Beijing fears that the uncertainties brought on by China's dramatic economic reforms, which have left millions suddenly unemployed, will prompt a retreat into unpredictable cults that could spark cataclysmic social unrest. But the nature of Falun Gong which blends traditional Qi Gong exercise practices with elements of Buddhism and Taoism makes it harder for the authorities to win the battle for public opinion. "If all the Falun Gong members appear to be doing is exercise and meditation, it may be hard to convince the broader public that they represent a threat," says Dowell. "A harsh government crackdown could make the authorities look irrational in the eyes of the public. By choosing to clamp down rather than ignore Falun Gong, the authorities may have elevated its political importance." And if the sect is indeed an expression of the anxiety brought on by traumatic social changes, eliminating it will force that anxiety to simply find other channels of expression.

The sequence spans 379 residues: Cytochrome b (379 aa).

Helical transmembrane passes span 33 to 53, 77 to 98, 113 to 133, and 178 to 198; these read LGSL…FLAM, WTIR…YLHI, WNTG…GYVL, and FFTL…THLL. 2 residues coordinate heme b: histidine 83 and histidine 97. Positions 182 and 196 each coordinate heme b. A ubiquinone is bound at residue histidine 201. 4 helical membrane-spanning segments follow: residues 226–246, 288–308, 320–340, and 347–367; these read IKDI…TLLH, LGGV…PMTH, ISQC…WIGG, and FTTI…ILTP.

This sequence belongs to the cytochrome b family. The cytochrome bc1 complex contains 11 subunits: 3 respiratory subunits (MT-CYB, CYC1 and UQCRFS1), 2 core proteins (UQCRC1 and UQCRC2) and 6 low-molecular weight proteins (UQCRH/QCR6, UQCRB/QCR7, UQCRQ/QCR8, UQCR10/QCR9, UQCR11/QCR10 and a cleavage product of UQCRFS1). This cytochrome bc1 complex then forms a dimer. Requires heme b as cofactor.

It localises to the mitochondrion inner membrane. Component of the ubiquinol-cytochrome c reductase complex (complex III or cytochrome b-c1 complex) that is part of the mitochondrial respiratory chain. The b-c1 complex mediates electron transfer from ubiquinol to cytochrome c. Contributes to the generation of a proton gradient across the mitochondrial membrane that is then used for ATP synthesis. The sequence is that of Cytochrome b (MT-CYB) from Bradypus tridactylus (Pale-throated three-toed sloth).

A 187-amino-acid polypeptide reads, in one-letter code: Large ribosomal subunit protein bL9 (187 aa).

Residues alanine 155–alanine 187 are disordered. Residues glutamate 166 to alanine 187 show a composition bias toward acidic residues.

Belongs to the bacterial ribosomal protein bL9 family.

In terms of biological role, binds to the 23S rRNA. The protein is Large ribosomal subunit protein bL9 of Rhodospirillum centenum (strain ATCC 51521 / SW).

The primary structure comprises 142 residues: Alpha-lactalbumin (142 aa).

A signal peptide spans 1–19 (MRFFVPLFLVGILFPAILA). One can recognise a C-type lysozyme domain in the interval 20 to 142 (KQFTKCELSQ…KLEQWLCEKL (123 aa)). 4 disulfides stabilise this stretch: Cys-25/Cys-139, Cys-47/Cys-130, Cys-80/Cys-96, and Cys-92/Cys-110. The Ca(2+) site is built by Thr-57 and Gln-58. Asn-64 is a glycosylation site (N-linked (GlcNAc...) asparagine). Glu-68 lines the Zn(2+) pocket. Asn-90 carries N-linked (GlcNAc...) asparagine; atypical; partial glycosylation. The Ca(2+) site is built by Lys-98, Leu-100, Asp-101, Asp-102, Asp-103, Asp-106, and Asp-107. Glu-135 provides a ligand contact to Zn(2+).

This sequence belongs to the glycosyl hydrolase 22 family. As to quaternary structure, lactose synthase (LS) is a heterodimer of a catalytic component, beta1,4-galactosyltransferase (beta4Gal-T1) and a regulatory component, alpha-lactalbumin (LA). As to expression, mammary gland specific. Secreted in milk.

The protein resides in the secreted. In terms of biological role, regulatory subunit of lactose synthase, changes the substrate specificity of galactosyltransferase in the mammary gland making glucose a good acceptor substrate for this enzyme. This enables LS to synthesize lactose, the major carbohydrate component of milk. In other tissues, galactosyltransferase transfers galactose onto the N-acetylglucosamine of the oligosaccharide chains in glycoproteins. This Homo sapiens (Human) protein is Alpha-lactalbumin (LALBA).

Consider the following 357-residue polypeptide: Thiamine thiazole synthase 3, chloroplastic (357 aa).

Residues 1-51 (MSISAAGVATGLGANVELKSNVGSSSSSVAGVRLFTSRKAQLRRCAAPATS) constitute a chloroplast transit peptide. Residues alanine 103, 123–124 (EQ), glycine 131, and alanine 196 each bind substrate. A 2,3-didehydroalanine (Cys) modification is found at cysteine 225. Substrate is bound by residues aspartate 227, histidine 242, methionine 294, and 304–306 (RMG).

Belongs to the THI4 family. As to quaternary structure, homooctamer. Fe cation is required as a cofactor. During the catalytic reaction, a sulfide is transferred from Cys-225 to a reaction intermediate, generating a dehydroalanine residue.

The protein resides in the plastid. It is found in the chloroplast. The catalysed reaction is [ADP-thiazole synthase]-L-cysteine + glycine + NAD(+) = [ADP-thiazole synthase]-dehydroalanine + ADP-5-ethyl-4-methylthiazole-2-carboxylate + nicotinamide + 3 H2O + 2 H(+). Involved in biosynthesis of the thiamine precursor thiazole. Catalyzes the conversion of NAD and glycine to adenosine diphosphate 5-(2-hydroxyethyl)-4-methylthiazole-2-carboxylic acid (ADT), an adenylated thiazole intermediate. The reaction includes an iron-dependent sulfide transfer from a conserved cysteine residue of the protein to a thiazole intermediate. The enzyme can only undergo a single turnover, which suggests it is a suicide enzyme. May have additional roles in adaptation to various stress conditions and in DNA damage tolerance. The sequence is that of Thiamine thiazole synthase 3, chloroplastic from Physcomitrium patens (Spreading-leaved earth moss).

China's crackdown on the Falun Gong sect may be inflating the size of the dragon it is trying to slay. Beijing ratcheted up its campaign against the religious group Thursday, branding it a "devil-cult" and vowing to show it no mercy. But despite the heavy prison sentences that Chinese law prescribes for members of cults, hundreds of Falun Gong members continued their almost daily protests in Tiananmen Square and elsewhere in China. Although the authorities fear the consequences of allowing a millions-strong religious sect whose leader is based in the U.S. to flourish beyond official control in China, the very form of the Falun Gong protest quiet meditation and exercise highlights the problem facing the authorities' attempts to crack down. "It's almost impossible to stop a movement that's spread by word of mouth and whose basic manifestation is a regime of exercise and meditation," says TIME correspondent William Dowell. "Security services can monitor small networks of dissidents, but they simply don't have enough people to monitor something of this scale."